Albania was the last of the central and eastern European countries to embark upon democratic and free market reforms. Furthermore, Albania started from a comparatively disadvantaged position due to Hoxha's catastrophic economic policies. The transition from a centrally planned economy to a market-oriented system has been almost as difficult for Albania as the country's communist period.

The democratically elected government that assumed office in April 1992 launched an ambitious economic reform program meant to halt economic deterioration and put the country on the path toward a market economy. Key elements included price and exchange system liberalization, fiscal consolidation, monetary restraint, and a firm income policy. These were complemented by a comprehensive package of structural reforms, including privatization, enterprise and financial sector reform, and creation of the legal framework for a market economy and private sector activity.

Results of Albania's efforts were initially encouraging. Led by the agricultural sector, real GDP grew, and Albania's currency, the lek, stabilized. The speed and vigor of private entrepreneurial response to the opening of Albania's economy was better than expected. In 1995, however, progress stalled. The collapse of the infamous pyramid schemes of the late 1990s and the instability that followed were a tremendous setback, from which Albania's economy continues to recover.

In recent years the Albanian economy has improved, and infrastructure development and major reforms in areas such as tax collection, property laws, and business climate are proceeding well. During 2004-2008, Albania experienced an average 6% annual GDP growth. Fiscal and monetary discipline has kept inflation relatively low, averaging roughly 2.9% per year during 2006-2008. In 2008, inflation increased to 3.4%, still within the target range set by the Bank of Albania. Albania's public debt reached 55.9% of GDP in 2008, and the growing trade deficit was estimated at 26% of GDP in 2008. Economic reform has also been hampered by Albania's very large informal economy, which the IMF estimates at 50% of GDP.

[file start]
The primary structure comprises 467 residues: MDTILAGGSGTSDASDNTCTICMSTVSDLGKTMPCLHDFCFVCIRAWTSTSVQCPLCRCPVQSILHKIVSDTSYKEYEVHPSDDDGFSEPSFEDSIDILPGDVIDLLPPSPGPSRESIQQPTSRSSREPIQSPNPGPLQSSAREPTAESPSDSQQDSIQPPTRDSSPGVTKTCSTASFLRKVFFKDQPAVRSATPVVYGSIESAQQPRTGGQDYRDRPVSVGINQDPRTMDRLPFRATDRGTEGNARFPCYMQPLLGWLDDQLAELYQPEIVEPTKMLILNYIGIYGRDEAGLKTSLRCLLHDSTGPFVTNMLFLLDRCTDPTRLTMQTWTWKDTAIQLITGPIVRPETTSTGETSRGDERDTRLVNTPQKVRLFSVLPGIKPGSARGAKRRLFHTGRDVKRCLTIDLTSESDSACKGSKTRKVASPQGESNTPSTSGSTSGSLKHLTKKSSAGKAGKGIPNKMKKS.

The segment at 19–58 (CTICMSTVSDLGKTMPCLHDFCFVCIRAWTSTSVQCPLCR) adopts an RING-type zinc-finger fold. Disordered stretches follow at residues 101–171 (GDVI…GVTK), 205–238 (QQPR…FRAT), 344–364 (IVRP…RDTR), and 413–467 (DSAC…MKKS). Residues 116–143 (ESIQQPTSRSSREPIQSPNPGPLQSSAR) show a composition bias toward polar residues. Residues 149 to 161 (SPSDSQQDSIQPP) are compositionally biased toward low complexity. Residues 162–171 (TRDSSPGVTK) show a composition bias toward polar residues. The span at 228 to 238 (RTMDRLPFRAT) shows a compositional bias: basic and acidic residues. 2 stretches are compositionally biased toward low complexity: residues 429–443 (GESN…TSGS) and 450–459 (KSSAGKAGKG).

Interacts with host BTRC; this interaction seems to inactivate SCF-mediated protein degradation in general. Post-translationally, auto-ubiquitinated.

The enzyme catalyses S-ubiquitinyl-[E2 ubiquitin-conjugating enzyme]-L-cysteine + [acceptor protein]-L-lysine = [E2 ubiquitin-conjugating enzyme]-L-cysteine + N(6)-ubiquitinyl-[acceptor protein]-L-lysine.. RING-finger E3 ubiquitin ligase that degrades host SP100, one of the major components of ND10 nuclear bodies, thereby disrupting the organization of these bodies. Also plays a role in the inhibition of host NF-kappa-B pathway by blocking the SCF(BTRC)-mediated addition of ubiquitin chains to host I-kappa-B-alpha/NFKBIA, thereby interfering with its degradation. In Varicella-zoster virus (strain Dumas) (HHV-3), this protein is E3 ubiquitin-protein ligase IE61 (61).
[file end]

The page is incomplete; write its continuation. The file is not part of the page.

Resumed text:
Business growth was hampered by Albania's inadequate energy and transportation infrastructure despite some significant investments in both sectors during the last few years. The capital, Tirana, and the main port of Durres generally receive electricity most of the day, but frequent power outages plague every other city, small town, and rural village. Although recent steps have been taken to improve the transportation infrastructure, Albania has a limited railway system and just one international airport. Because of the mountainous terrain and poor road conditions, overland goods transport is arduous and costly. However, the government has invested heavily in road construction over the last three years, and the country now sports a new, modern highway along its entire coastline, from Shkoder in the north to the southern resort city of Sarande. In addition, completion of the 170-kilometer Durres-Kukes highway in fall 2009 will provide a major transportation corridor connecting markets in the central Balkans through Kosovo to the port of Durres.

As Albanian families are large in size, in many cases Albanians abroad still have many relatives remaining in Albania, thus keeping ties relatively close. In some cases the diaspora groups participate in politics through fundraising in their current country of residence. Remittances represent the largest influx of foreign capital into the Albanian economy. Remittances amounted to 9.2 per cent of GDP in 2008, although for the first quarter of 2009, remittances were down eight per cent from 2008 to 196 million euro. Some remittances finance construction and other business activities, but most are used to help poor families meet immediate needs. Generally, remittances seem to be the largest impact that the diaspora has on Albania. The diaspora community does invest in Albania, although it is difficult to determine the scale of investment. Certainly Albanians living abroad contribute financially to help relatives start businesses and build homes, which also creates jobs indirectly by increasing demands for other products. The future potential for diaspora investment should be positive, however given the investment climate, particularly with respect to private property, potential investors are often scared away by what they (correctly, in many cases) see as a less than ideal place to invest money.